- Reinsurance Fee
- Fee is effective for 2014 – 2016
- The fee is assessed for each member or covered life (employees, spouses, dependents) under your health plan.
- 2014 benefit year – $63 per covered life
- 2015 benefit year – $44 per covered life
- 2016 benefit year – Proposed – $27 per covered life
- The fee is paid annually on pay.gov. Employers must submit their covered life counts by November 15th of the benefit year and remit the fee in January 2015 (could have elected to pay the majority by January 15 and then the balance by November 15).
- IRS Form 1094-C and 1095-C reporting requirements for 2015
- Beginning with the 2015 calendar year, self-Insured employers (regardless of the number of employees) must provide each full-time employee (30+ hours/week) a 2015 Form 1095-C by January 31, 2016.
- Form 1095-C will provide health insurance coverage information for the employee and their covered dependents. Employees will use this information when preparing their individual income tax returns.
- Employers will submit these Form 1095-Cs to the IRS (just as they do their W-2s and 1099s) using Form 1094-C as the transmittal form. The 1094-C does require additional information regarding monthly counts of full-time employees as well as total employees.
You may be eligible for a tax credit
Although this credit has been available since tax years that began after 2009, there was a significant change to who is now eligible for the credit. For tax years beginning after 2013, you are only able to claim the Small Employer Health Insurance Premium Credit if you obtain your employer-sponsored group health insurance through a Small Business Health Options Program (SHOP) Marketplace. If employer-sponsored health insurance is obtained through the SHOP Marketplace you will be provided a “Marketplace Identifier.” This identifier will need to be entered on Form 8941, Credit for Small Employer Health Insurance Premiums to show you are eligible for the credit.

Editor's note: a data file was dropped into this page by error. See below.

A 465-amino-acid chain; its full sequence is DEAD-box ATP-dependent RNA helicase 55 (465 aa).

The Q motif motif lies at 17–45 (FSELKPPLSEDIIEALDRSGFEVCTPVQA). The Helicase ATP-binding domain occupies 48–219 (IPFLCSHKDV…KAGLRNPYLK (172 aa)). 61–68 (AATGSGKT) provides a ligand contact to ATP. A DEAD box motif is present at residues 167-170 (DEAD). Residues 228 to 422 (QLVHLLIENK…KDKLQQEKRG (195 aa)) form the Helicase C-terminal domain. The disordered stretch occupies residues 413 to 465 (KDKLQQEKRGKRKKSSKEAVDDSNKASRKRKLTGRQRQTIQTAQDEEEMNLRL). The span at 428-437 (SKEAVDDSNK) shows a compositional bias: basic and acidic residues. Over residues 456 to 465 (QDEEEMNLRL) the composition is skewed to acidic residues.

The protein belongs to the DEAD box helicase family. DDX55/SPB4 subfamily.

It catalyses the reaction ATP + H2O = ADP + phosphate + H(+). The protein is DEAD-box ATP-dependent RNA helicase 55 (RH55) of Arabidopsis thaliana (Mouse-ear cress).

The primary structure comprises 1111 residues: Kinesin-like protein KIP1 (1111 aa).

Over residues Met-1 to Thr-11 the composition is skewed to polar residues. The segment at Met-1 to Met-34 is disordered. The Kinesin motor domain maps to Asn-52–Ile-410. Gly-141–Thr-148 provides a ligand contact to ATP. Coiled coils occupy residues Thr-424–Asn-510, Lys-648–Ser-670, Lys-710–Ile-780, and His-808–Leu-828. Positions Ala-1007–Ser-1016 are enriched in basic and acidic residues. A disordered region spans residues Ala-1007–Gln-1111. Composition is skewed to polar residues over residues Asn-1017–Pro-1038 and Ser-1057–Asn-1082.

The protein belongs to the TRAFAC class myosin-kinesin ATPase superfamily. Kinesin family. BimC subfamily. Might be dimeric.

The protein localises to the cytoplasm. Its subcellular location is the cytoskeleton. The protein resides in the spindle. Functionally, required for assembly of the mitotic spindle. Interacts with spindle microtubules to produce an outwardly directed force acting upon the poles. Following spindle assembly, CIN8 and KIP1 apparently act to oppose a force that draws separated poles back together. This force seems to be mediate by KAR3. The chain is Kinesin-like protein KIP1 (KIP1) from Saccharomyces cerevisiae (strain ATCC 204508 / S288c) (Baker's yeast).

The basics of the credit calculation remain the same; however, there are 2 significant changes that need to be pointed out.
- The potential credit increases to 50% of premiums paid, instead of 35% in prior years (percentage is less for not for profit organizations); and
- The credit is only applicable for 2 consecutive tax years.
As a reminder, for purposes of this credit, a small employer is one that has fewer than 25 full time equivalents (FTEs) with average annual wages less than $51,000 per FTE.
For more information, or if you have further questions, please reach out to your CPA or HR consultant.
Stacey Huff is the Advisory Services Director at MCM CPAs & Advisors, where she works closely with the firm’s HR consultants. Her practice expertise is currently in tax compliance as it relates to the Affordable Care Act, and her experience also includes retirement plan administration and not-for-profit tax compliance and consulting.